September 14, 2008
Episcopal Diocese to Vote on Removing Bishop
By Allison Heinrichs; Bobby Kerlik
Leaders of the Episcopal Church of America will take a vote this week on whether to remove Pittsburgh Bishop Robert Duncan from ministry.Duncan notified the Pittsburgh diocese Saturday of the vote, which be taken Thursday during a meeting of the Episcopal House of Bishops in Salt Lake City.
Duncan is charged with abandonment of the Communion of the Church, a charge initiated by five priests and 16 lay people from the Pittsburgh diocese, Duncan said in a letter.
The Pittsburgh diocese is scheduled to vote Oct. 4 on whether to secede from the U.S. branch of the Episcopal Church and realign with the Anglican Province of the Southern Cone in South America.
Duncan said in his letter that even if he is removed, leaders of the Pittsburgh diocese will carry on with the secession vote. Duncan and his supporters say the U.S. church has become too liberal.
Even in the majority of Pittsburgh Episcopalians vote next month to withdraw from the U.S. arm of the worldwide Anglican Communion, the U.S. will continue to have a Diocese of Pittsburgh, Duncan's opponents said yesterday during a meeting.
Opponents of such a realignment explained their plan to stay with the Episcopal Church of America to a standing room-only group of several hundred people, who gathered Saturday at St. Paul's Episcopal Church in Mt. Lebanon.
"The beginnings may be a trifle rough but we have the will and the people to proceed," said Mary Roehrich, a member of St. Andrew's Church in Highland Park. "...This diocese will not be liberal or conservative. It will have significant numbers of people of all theological stripes."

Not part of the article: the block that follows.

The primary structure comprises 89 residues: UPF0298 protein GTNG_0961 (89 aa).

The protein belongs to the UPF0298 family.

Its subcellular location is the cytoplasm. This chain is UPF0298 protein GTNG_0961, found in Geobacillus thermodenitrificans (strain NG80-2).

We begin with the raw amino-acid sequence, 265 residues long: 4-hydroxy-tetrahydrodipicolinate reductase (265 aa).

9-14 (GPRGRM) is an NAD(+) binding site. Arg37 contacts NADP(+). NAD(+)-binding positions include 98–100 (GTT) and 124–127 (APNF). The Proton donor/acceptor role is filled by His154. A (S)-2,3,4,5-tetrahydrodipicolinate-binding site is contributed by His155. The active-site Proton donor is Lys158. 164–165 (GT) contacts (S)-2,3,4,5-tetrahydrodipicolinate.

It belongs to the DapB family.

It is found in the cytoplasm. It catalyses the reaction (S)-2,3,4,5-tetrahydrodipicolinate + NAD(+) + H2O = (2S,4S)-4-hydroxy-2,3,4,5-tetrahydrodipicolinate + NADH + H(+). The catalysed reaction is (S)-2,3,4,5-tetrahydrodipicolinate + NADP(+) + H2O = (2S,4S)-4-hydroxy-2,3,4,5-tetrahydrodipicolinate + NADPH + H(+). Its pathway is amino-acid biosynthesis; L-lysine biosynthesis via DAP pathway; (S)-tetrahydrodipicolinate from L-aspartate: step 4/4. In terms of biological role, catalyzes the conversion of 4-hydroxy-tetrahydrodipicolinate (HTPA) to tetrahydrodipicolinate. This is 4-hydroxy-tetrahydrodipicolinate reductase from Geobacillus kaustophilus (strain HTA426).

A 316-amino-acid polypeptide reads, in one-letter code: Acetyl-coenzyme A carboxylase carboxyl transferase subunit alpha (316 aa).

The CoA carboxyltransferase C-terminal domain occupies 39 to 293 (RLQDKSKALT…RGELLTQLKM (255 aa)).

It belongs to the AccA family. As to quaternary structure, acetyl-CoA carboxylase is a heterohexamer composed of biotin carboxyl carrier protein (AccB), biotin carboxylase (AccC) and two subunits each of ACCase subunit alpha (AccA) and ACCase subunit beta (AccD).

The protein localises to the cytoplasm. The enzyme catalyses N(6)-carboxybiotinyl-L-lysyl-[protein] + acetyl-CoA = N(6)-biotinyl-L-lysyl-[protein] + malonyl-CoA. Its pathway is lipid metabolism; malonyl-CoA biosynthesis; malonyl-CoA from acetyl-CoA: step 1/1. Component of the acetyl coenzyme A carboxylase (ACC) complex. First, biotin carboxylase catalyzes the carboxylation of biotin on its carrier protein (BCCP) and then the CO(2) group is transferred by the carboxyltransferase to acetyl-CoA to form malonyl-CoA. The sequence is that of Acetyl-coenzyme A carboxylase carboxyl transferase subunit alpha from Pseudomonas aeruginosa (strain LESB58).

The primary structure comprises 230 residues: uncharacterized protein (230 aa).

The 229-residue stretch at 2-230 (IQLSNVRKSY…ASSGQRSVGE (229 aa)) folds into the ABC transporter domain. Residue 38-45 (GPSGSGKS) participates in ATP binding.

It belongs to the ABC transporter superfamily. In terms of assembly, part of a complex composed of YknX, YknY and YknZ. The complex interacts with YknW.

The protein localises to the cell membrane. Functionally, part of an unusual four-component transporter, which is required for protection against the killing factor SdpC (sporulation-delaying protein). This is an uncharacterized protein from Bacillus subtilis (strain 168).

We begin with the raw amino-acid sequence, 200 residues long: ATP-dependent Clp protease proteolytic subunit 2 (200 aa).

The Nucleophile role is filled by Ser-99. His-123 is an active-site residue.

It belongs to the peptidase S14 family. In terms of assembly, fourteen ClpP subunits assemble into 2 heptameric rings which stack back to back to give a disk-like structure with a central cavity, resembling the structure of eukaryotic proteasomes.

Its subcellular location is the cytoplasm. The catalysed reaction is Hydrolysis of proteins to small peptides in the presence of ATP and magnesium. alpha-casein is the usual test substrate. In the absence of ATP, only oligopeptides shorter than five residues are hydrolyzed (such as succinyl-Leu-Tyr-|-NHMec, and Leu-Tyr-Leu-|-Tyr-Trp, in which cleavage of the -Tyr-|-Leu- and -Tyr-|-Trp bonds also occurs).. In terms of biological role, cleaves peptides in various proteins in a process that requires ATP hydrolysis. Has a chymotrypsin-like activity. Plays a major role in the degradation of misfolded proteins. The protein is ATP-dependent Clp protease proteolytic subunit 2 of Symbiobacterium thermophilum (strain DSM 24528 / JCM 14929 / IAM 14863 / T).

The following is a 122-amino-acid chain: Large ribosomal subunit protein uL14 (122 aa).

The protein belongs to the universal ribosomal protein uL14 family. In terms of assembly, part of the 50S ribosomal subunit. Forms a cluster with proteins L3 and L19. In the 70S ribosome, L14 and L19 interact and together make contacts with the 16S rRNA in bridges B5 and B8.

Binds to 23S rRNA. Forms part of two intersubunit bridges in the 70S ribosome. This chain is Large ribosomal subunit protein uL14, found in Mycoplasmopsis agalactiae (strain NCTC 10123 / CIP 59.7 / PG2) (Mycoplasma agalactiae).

Yesterday's presentation was the first for Across the Aisle, a coalition of clergy and lay people that formed seven months ago, after Duncan announced he would seek to have the Pittsburgh Diocese break from what he felt was a liberal-leaning Episcopal Church.
The potential split stems from the 2003 consecration of V. Gene Robinson, of New Hampshire, as the first openly gay Episcopal bishop. If the Pittsburgh Diocese votes in favor of realignment on Oct. 4, it would be the second in the United States to do so, following the Diocese of San Joaquin, Calif.
Across the Aisle has "made a first cut at a budget and, in so doing, have made support for parishes, parish initiatives and mission development a high priority," said Joan Gundersen, a member of the Church of the Redeemer, Squirrel Hill.
A standing committee of four lay people and four clergy would lead the reorganized diocese until a new bishop could be selected, said Rev. James Simons, rector of St. Michael's of the Valley in Ligonier and chairman of the Across the Aisle steering committee.
Simons declined to comment on a potential legal battle over the $43 million in assets that the national church says the diocese holds in trust. He said that Across the Aisle is working in cooperation with the national church, but the decision over any legal action will ultimately be made locally.
Jan Smith, 69, of Mt. Lebanon said he has not decided yet whether he favors withdrawal from the Episcopal Church of America.
"It's not a Pittsburgh issue, it's a worldwide issue," Smith said. "But I don't feel litigation is the way to go. I wish they could get away from that, it's not the Christian way."
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